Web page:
Nowadays, hiring the best talent is about more than just interviewing a few candidates and hiring the one you have the best feeling about.
What’s worse, retaining your most talented employees once they’ve been hired has become even more difficult over the last few years.
In Deloitte’s Global Human Capital Trends 2015 study -- a survey of more than 3,300 organizations from 106 countries -- 87 percent of respondents cited “retention, engagement, and culture” as the as the most important issue facing their organization today.
To solve retention and engagement issues, organizations need to put a stronger emphasis on hiring metrics that produce high quality, highly engaged new hires.
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Typical hiring metrics like cost-per-hire and time-to-hire focus more on the hiring process, rather than what drives the business. So, even if you hire a candidate quickly and efficiently, there is no guarantee the candidate will be effective.
Instead, focus on metrics that provide insight into quality of hire and productivity. Here are four metrics you can use to maximize quality of hire and decrease new employee turnover in 2016:
1. Sourcing Mix
While your sourcing mix may seem like a process-focused metric, it also can give you insight into the quality of candidates you’re considering. Successful managers understand where their best hires come from and know when their sourcing mix is out of whack.
One strategy for determining if your sourcing mix is affecting your quality of hire is to compare the number of referrals and direct-sourced candidates you receive for each position to the number of candidates you’re receiving from sources like online job boards and social media postings.
For the best quality of hire, you should be getting at least two referral or direct-source candidates for every job board candidate you receive. If you don’t have at least a one to one ratio, it means you’re not allocating your resources effectively.
Another way to make sure you’re allocating resources effectively, to find the highest quality candidates, is to keep track of how many candidates you interview per new hire. As a general rule, try to keep this number at five or below. More than this suggests your HR department may not have a grasp on what’s actually needed for the position, or the job description may not be attracting the right kind of candidates.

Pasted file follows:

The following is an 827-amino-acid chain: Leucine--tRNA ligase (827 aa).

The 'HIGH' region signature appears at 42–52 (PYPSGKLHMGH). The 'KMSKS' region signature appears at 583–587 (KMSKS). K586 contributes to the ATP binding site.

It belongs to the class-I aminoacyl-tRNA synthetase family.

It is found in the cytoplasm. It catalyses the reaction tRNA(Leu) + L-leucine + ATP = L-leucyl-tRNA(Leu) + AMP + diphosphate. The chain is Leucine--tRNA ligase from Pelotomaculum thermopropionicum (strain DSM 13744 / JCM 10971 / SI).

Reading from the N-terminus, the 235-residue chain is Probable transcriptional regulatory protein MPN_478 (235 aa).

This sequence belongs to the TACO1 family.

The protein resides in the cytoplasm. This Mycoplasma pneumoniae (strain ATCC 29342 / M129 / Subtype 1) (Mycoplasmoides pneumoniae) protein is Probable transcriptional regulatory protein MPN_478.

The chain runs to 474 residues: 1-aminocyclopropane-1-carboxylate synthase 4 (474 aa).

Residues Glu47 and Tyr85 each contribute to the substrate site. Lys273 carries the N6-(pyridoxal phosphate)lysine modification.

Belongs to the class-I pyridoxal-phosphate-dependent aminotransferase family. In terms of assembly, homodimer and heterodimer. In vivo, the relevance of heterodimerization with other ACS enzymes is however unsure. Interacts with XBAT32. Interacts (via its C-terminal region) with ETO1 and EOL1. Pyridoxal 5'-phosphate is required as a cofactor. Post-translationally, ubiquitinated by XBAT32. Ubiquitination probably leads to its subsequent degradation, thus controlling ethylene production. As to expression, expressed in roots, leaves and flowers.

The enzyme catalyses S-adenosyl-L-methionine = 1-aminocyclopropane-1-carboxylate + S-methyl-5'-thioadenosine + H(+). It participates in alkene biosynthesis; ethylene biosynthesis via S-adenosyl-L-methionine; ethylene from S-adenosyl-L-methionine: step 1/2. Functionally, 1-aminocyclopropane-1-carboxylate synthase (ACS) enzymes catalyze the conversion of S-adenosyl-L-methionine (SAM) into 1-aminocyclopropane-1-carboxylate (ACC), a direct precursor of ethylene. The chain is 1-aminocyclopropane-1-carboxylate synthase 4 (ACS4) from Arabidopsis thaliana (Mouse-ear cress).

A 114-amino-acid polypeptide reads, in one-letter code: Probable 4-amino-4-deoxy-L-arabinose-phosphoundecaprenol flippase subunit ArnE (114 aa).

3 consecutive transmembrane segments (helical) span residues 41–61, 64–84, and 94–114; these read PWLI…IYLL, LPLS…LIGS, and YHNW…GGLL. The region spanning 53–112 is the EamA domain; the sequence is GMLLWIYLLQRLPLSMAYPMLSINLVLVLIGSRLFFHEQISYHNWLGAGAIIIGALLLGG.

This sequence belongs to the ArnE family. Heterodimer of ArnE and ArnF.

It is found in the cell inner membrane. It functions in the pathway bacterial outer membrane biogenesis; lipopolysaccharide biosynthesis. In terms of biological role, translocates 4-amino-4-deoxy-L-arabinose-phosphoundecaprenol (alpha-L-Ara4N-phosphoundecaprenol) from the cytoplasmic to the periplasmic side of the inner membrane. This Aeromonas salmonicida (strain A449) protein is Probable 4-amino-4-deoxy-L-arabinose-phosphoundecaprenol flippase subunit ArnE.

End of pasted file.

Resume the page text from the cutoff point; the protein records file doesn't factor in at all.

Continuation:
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Remember, it’s about quality, not quantity. If you’re interviewing too many candidates-per-hire, then your pre-hire process isn’t filtering out unqualified candidates well enough. Make sure your job descriptions are accurate and your HR department isn’t putting too much emphasis on skills and experiences over potential and fit, to lower your interview-per-hire ratio.
3. Time to Acceptable Productivity
The goal when you’re filling a position should always be to hire a candidate who can become productive as quickly as possible. If you’re not using this important metric to determine quality of hire, then you’re missing an opportunity to gain valuable insight into the success of your hiring process.
Before listing a new position, speak with the manager and other upper-level team members to determine acceptable measures of productivity and how long it should take to reach them for a new hire.
By making these expectations known during the orientation and onboarding process and monitoring new hire productivity levels, you can determine which new hires are meeting your standards and which are falling behind. You can also use this metric to compare your sourcing and hiring processes, to see which processes provide the best results.
4. Revenue Generated per Employee by Job Function/Department/Team
This metric may just be the holy grail of quality-of-hire.
Why? Like time to acceptable productivity, this metric measures the quality of hire based on how that employee is contributing to the organization. The key is to break it down into a unit that is small enough to measure, to understand the impact of your hiring decisions. The assumption here is that all work actions contribute to revenue. So, revenue becomes the proxy for customer satisfaction, better attendance, improved net promoter scores, etc. If your hiring process enables you to hire people that outperform in each of these work processes, revenue should increase. Now you have a way to measure business outcomes.
As an internal recruiter at a successful organization, you should already be base-lining these metrics to help you understand the financial impact of a good hire versus a bad hire. If you’re continuously seeing employees who do not, it may be time to reexamine your sourcing mix or HR department efficiency.
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Successful talent retention strategies begin with the hiring process. When you focus on metrics that increase quality of hire, you’re more likely to recruit skilled candidates that can make an impact at your organization for years to come.